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- East Asia (1)
- Europe (1)
- Latin America and the Caribbean (1)
- Middle East and North Africa (1)
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- Arabian Peninsula (1)
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- Nautical charts (1)
- Persian Gulf (1)
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Type of Item
Map of French Guyana and of the Island of Cayenne
This map of French Guyana and the island of Cayenne is by Jacques Bellin (1703-72), a prolific cartographer attached to the French Marine Office. It reflects the careful mapping of bays, seas, and harbors that characterized 18th-century French naval cartography. In addition to the detailed information about the coast, Bellin’s map includes notes about the interior of this part of South America, much of which was still largely uncharted by the Europeans.
Map of the Persian Gulf
This map of the Persian Gulf is by the French cartographer Jacques-Nicolas Bellin (1703−72). Qatar is shown as Catura. Cities on both the Arabian and Persian sides of the gulf are indicated, and the map shows a river emptying into the gulf at the port of Julfar (present-day Ra's al-Khaymah, United Arab Emirates). The scale is in common leagues, and there are no latitudinal or longitudinal lines. Trained as a hydrographer, Bellin was attached to the French Marine Office and specialized in producing maritime maps showing coastlines. His ...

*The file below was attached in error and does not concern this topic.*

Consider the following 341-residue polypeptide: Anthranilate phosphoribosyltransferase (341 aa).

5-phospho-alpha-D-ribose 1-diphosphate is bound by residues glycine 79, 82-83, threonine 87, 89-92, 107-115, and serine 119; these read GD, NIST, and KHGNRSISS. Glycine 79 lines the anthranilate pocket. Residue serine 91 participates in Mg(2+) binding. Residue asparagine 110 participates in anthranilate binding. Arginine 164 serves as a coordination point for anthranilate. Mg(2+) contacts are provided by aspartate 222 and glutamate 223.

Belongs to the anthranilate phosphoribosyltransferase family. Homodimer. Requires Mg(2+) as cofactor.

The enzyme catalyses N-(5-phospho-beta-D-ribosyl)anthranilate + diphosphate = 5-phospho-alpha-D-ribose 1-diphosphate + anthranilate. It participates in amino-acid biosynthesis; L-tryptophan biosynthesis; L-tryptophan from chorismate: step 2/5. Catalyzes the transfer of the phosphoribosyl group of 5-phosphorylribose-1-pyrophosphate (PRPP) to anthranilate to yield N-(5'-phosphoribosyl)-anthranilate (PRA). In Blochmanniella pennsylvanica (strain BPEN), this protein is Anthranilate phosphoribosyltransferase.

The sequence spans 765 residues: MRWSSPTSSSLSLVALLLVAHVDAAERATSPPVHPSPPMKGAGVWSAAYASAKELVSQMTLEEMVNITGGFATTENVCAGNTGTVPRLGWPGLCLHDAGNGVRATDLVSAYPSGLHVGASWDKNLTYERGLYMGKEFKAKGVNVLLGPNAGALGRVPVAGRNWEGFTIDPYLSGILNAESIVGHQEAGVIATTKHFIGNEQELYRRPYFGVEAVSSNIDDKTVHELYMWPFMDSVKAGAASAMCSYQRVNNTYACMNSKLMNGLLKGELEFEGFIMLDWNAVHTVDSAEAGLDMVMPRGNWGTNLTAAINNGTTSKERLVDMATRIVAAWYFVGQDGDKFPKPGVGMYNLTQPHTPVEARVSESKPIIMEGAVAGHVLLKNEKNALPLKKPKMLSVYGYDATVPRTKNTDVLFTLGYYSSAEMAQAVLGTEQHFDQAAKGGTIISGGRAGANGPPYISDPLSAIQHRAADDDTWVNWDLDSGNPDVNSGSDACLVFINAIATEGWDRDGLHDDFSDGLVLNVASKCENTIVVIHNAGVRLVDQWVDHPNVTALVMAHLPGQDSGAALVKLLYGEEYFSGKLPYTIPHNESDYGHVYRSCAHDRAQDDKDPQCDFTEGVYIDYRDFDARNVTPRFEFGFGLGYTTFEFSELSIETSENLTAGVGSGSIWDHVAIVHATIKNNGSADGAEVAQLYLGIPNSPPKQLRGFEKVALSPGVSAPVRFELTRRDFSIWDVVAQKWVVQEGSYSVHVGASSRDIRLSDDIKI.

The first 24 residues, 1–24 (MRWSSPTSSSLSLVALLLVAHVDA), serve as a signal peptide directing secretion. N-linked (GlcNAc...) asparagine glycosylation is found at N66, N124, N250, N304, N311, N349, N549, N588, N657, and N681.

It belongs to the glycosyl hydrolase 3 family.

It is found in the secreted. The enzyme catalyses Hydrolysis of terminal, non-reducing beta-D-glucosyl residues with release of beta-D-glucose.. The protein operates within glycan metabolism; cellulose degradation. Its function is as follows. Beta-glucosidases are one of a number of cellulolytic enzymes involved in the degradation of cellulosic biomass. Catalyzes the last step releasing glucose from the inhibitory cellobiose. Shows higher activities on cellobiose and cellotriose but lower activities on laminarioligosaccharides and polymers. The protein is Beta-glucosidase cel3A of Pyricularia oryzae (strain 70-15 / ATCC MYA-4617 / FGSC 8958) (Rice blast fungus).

Twenty-One Hymns to the Rescuer Mother of Buddhas
Also known as “Twenty-One Hymns to the Rescuer Saint Tārā, Mother of Buddhas,” this item is a sutra from Tibetan esoteric Buddhism. The copyist was Yong Rong (1744–90), sixth son of the Qianlong emperor and general editor of the Siku quanshu. In addition to being a poet, calligrapher, and painter, Yong Rong had a sophisticated understanding of astronomy and mathematics. On the top protective cover of this item is written, “Imperially commissioned translation of the hymn to the rescuer mother of Buddhas," in Manchu, Tibetan, Mongolian, and Chinese scripts ...
An Account of a Selection of Plants of America
The first world-renowned natural scientist to set foot on Colombian soil was the Dutch physician and botanist Baron Nikolaus Joseph Jacquin (1727–1817). As a young man he showed such ability in his studies in Vienna that he attracted royal patronage. Emperor Francis I commissioned him to travel to the Americas for the purpose of collecting rare and exotic plants for the imperial parks of Vienna and Schönbrunn Palace. This tour occupied him from 1755 to 1759. Jacquin was the first person to show the world the botanical treasures of ...